Privacy is a global concern, which many researchers have tried to address in the past, especially through various forms of technology. The same forms of technology however often create new behaviors and processes that sometimes complexify or even damage the privacy of individuals. SemPrivacy intends to be a place for researchers, developers and practitioners to reflect, discuss and investigate this tension between the positive and negative effects of semantic (web) technologies on various aspects of privacy.
Semantic web and linked data technologies have been designed and have grown to be used in a large variety of different industries (search engines, commerce, administration, government, education, etc.) as approaches to facilitate the publication, integration and sense making of data and information on the web. They are especially interesting for making the distribution of data seamlessly happen withing the web infrastructure, and to enable for such data to carry some elements of meaning with them, simplifying the issue of data interchangeability.
The potential for such technologies to generate new, or amplify existing, privacy threats is rather obvious. While the tools and languages used for creating the semantic and linked data web are not, by themselves, posing much privacy issues, the simple fact that they provide easier ways to share information (which might be private information), to transfer it and to distribute it naturally generates uses cases with ever more complex privacy challenges. Data integration is a specially interesting case here. It is usually understood as taking separate sets of data and putting them together so to create a global, consistent new dataset out of which more information can be inferred. It is quite obvious that current practices consider the preservation of privacy at the level of individual datasets, without the ability to predict how the integration of those datasets with others might create new, unforeseen privacy threats. On the web of linked data, the semantic web, each pieces of data is naturally connected to possibly millions of others from different origins, with different purposes, etc. The web itself becomes an integrated dataset, and understanding what could potentially be extracted from it seems to be an impossible job.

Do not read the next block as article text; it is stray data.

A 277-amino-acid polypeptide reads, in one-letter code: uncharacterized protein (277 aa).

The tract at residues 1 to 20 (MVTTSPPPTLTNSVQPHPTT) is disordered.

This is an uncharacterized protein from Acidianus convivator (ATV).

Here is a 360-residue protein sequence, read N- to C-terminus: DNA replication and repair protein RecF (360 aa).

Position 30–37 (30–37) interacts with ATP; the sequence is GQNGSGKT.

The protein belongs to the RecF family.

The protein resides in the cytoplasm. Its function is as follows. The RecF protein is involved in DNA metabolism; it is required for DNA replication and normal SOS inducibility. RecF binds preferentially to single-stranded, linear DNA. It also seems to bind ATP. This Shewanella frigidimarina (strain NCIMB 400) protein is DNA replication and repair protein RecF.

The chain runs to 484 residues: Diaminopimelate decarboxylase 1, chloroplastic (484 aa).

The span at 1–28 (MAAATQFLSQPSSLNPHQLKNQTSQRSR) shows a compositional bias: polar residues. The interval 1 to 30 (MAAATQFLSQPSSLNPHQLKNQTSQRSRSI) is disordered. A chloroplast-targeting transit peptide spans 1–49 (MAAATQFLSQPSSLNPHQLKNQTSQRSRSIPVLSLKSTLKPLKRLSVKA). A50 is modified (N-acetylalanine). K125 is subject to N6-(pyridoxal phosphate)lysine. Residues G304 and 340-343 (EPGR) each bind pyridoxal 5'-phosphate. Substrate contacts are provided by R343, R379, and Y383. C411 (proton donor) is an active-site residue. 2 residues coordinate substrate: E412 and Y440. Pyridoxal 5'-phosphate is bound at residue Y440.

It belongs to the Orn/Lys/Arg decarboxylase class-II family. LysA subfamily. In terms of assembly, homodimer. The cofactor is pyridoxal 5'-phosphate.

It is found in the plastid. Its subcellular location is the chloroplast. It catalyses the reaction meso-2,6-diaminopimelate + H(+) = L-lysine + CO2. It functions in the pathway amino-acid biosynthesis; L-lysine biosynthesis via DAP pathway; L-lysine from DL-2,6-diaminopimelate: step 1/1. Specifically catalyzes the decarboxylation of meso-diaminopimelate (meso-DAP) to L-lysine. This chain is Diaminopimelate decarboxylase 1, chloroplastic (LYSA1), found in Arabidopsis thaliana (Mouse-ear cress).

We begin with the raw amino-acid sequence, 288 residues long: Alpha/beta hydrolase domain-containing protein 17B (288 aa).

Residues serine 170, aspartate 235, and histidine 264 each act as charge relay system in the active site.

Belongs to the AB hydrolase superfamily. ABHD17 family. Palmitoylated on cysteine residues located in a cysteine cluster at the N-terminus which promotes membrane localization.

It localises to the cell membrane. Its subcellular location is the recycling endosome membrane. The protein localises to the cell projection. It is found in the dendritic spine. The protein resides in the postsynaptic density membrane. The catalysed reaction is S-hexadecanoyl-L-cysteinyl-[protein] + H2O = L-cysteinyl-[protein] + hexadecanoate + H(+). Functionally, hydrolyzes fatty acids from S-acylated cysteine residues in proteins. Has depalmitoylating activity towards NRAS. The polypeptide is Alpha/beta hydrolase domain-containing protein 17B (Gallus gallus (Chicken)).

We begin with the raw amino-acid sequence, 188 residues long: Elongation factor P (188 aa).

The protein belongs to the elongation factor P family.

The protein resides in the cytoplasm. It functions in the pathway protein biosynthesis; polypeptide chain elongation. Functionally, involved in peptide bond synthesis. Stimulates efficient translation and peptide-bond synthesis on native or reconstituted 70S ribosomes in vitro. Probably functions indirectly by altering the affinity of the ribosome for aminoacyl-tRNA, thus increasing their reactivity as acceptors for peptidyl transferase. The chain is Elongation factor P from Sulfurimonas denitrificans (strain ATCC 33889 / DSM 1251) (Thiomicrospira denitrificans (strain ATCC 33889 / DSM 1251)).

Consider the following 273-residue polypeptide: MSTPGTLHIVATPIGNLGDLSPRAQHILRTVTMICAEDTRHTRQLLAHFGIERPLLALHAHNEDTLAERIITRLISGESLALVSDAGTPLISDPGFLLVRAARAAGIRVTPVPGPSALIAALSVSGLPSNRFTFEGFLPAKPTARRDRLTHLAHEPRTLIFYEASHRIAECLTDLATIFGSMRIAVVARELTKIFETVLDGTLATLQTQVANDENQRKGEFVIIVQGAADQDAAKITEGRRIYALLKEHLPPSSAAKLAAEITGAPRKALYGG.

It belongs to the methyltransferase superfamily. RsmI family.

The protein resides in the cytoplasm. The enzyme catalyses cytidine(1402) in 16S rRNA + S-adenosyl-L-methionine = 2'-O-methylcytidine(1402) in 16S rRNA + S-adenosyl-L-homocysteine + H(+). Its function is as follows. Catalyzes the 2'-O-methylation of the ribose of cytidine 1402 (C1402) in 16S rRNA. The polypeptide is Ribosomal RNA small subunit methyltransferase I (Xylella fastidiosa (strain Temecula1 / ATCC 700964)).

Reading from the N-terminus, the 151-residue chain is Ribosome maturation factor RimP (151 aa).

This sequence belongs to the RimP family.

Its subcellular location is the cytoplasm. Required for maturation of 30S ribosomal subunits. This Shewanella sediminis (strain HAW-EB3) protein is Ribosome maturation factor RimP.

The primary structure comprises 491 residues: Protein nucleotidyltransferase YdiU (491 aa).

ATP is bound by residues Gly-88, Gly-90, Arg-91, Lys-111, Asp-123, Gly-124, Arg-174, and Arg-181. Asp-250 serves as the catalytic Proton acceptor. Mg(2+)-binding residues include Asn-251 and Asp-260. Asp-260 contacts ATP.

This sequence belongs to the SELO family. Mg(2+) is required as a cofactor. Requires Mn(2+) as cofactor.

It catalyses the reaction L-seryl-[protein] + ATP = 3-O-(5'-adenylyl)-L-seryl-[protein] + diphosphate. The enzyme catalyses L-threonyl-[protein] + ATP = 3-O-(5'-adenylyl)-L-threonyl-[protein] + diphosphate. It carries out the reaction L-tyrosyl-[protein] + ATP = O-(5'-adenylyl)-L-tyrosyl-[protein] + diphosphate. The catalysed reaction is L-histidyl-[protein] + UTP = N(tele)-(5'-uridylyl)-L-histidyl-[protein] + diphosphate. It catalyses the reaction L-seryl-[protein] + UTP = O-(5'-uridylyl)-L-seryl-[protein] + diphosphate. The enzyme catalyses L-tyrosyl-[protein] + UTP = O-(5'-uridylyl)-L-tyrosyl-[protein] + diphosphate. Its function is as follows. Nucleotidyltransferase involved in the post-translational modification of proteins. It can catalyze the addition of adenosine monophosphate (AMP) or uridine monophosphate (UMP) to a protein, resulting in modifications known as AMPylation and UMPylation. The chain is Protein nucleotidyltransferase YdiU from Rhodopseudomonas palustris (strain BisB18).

While SemPrivacy is intended to investigate such scenarios where the technology is “amplifying” already complex privacy threats, we also want here to address the other, more positive side of the coin: How the same technologies can support the protection of privacy. It is a rather common idea that, as individual users, we can only achieve privacy through control. In the online world (especially the one depicted above) where information is transferred from us towards many other agents that aggregate data beyond our reach, achieving control is a complex task, impossible without some level of technological support. One of the strengths of semantic technologies here is in their ability to support sense making of complex, rich and distributed data. This can help support privacy through helping users and developers for example to create meaningful models of data access and data propagation, making it possible for individuals to understand what’s happening to their personal data, and therefore an increased ability to control it.
Here, we will therefore look into these issues and opportunities mainly through two angles. First, we will be looking at use cases where semantic technologies are used and either create a privacy risk, or support the better management of privacy. We will also look at the tools that are currently being developed within various R&D communities to support the management of privacy with semantic web technologies. We wish for SemPrivacy to trigger a dialog between the different actors involved, and we welcome contributions to the discussion (get in touch with one of the “members“). We will also try here to maintain a list of resources that can be useful for newcomers to either privacy or semantic technologies to get an overview of the area.